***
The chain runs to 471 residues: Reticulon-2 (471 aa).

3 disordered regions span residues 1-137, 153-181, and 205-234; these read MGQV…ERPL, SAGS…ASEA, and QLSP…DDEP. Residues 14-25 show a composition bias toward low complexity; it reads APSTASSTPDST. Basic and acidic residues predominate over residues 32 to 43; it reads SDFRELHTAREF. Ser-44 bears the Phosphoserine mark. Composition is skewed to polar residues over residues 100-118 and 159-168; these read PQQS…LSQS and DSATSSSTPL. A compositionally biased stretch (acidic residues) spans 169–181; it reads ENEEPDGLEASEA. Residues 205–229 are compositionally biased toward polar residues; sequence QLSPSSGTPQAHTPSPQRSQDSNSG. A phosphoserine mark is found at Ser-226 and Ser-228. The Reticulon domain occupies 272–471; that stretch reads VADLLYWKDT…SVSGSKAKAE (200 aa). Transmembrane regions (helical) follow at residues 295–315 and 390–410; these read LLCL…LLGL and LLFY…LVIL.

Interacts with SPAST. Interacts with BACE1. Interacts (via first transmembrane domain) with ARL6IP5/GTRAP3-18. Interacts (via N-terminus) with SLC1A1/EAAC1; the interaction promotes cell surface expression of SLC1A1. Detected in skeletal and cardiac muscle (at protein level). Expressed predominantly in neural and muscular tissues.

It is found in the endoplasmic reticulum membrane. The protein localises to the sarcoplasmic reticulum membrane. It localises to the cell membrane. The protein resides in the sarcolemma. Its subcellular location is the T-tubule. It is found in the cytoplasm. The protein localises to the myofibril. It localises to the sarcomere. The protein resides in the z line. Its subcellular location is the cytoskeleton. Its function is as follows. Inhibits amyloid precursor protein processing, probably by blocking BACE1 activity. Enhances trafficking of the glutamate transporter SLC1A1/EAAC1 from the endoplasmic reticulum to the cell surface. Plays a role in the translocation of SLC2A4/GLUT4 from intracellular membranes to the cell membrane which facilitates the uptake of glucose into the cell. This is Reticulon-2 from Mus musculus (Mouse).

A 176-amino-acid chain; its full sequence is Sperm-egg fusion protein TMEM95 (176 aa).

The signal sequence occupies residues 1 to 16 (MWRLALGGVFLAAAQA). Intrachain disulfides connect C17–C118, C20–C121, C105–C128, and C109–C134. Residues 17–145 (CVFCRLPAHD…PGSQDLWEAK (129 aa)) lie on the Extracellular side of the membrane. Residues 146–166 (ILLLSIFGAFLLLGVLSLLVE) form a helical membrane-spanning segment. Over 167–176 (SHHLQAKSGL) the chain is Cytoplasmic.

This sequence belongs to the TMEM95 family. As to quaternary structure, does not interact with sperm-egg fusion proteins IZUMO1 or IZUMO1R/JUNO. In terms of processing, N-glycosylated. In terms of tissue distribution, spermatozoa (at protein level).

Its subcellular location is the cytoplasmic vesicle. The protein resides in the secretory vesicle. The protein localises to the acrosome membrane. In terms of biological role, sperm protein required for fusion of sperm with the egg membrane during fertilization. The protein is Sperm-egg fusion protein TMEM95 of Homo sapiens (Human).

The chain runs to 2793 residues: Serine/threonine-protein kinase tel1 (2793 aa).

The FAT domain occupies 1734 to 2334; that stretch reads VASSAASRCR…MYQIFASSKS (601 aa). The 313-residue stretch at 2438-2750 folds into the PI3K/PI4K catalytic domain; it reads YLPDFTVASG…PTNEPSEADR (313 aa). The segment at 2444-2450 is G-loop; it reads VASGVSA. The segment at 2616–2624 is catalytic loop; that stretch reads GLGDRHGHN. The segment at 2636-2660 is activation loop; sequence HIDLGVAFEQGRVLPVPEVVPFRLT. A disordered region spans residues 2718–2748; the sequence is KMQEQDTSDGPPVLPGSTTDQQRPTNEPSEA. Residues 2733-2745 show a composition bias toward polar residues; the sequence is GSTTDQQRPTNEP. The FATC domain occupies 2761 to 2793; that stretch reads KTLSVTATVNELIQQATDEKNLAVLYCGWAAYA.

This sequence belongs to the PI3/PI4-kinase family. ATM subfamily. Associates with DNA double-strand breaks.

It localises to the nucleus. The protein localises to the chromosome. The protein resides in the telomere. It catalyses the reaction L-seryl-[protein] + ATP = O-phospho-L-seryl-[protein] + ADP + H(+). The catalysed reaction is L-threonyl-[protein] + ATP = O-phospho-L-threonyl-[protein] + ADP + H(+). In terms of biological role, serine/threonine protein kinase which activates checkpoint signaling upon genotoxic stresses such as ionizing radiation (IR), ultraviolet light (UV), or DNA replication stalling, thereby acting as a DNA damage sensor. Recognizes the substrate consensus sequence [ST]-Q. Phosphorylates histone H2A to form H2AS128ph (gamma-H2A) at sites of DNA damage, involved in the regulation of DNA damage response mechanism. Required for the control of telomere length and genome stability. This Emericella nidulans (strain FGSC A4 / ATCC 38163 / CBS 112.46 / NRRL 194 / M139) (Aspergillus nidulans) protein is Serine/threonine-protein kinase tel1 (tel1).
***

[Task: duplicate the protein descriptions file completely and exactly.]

The chain runs to 471 residues: Reticulon-2 (471 aa).

3 disordered regions span residues 1-137, 153-181, and 205-234; these read MGQV…ERPL, SAGS…ASEA, and QLSP…DDEP. Residues 14-25 show a composition bias toward low complexity; it reads APSTASSTPDST. Basic and acidic residues predominate over residues 32 to 43; it reads SDFRELHTAREF. Ser-44 bears the Phosphoserine mark. Composition is skewed to polar residues over residues 100-118 and 159-168; these read PQQS…LSQS and DSATSSSTPL. A compositionally biased stretch (acidic residues) spans 169–181; it reads ENEEPDGLEASEA. Residues 205–229 are compositionally biased toward polar residues; sequence QLSPSSGTPQAHTPSPQRSQDSNSG. A phosphoserine mark is found at Ser-226 and Ser-228. The Reticulon domain occupies 272–471; that stretch reads VADLLYWKDT…SVSGSKAKAE (200 aa). Transmembrane regions (helical) follow at residues 295–315 and 390–410; these read LLCL…LLGL and LLFY…LVIL.

Interacts with SPAST. Interacts with BACE1. Interacts (via first transmembrane domain) with ARL6IP5/GTRAP3-18. Interacts (via N-terminus) with SLC1A1/EAAC1; the interaction promotes cell surface expression of SLC1A1. Detected in skeletal and cardiac muscle (at protein level). Expressed predominantly in neural and muscular tissues.

It is found in the endoplasmic reticulum membrane. The protein localises to the sarcoplasmic reticulum membrane. It localises to the cell membrane. The protein resides in the sarcolemma. Its subcellular location is the T-tubule. It is found in the cytoplasm. The protein localises to the myofibril. It localises to the sarcomere. The protein resides in the z line. Its subcellular location is the cytoskeleton. Its function is as follows. Inhibits amyloid precursor protein processing, probably by blocking BACE1 activity. Enhances trafficking of the glutamate transporter SLC1A1/EAAC1 from the endoplasmic reticulum to the cell surface. Plays a role in the translocation of SLC2A4/GLUT4 from intracellular membranes to the cell membrane which facilitates the uptake of glucose into the cell. This is Reticulon-2 from Mus musculus (Mouse).

A 176-amino-acid chain; its full sequence is Sperm-egg fusion protein TMEM95 (176 aa).

The signal sequence occupies residues 1 to 16 (MWRLALGGVFLAAAQA). Intrachain disulfides connect C17–C118, C20–C121, C105–C128, and C109–C134. Residues 17–145 (CVFCRLPAHD…PGSQDLWEAK (129 aa)) lie on the Extracellular side of the membrane. Residues 146–166 (ILLLSIFGAFLLLGVLSLLVE) form a helical membrane-spanning segment. Over 167–176 (SHHLQAKSGL) the chain is Cytoplasmic.

This sequence belongs to the TMEM95 family. As to quaternary structure, does not interact with sperm-egg fusion proteins IZUMO1 or IZUMO1R/JUNO. In terms of processing, N-glycosylated. In terms of tissue distribution, spermatozoa (at protein level).

Its subcellular location is the cytoplasmic vesicle. The protein resides in the secretory vesicle. The protein localises to the acrosome membrane. In terms of biological role, sperm protein required for fusion of sperm with the egg membrane during fertilization. The protein is Sperm-egg fusion protein TMEM95 of Homo sapiens (Human).

The chain runs to 2793 residues: Serine/threonine-protein kinase tel1 (2793 aa).

The FAT domain occupies 1734 to 2334; that stretch reads VASSAASRCR…MYQIFASSKS (601 aa). The 313-residue stretch at 2438-2750 folds into the PI3K/PI4K catalytic domain; it reads YLPDFTVASG…PTNEPSEADR (313 aa). The segment at 2444-2450 is G-loop; it reads VASGVSA. The segment at 2616–2624 is catalytic loop; that stretch reads GLGDRHGHN. The segment at 2636-2660 is activation loop; sequence HIDLGVAFEQGRVLPVPEVVPFRLT. A disordered region spans residues 2718–2748; the sequence is KMQEQDTSDGPPVLPGSTTDQQRPTNEPSEA. Residues 2733-2745 show a composition bias toward polar residues; the sequence is GSTTDQQRPTNEP. The FATC domain occupies 2761 to 2793; that stretch reads KTLSVTATVNELIQQATDEKNLAVLYCGWAAYA.

This sequence belongs to the PI3/PI4-kinase family. ATM subfamily. Associates with DNA double-strand breaks.

It localises to the nucleus. The protein localises to the chromosome. The protein resides in the telomere. It catalyses the reaction L-seryl-[protein] + ATP = O-phospho-L-seryl-[protein] + ADP + H(+). The catalysed reaction is L-threonyl-[protein] + ATP = O-phospho-L-threonyl-[protein] + ADP + H(+). In terms of biological role, serine/threonine protein kinase which activates checkpoint signaling upon genotoxic stresses such as ionizing radiation (IR), ultraviolet light (UV), or DNA replication stalling, thereby acting as a DNA damage sensor. Recognizes the substrate consensus sequence [ST]-Q. Phosphorylates histone H2A to form H2AS128ph (gamma-H2A) at sites of DNA damage, involved in the regulation of DNA damage response mechanism. Required for the control of telomere length and genome stability. This Emericella nidulans (strain FGSC A4 / ATCC 38163 / CBS 112.46 / NRRL 194 / M139) (Aspergillus nidulans) protein is Serine/threonine-protein kinase tel1 (tel1).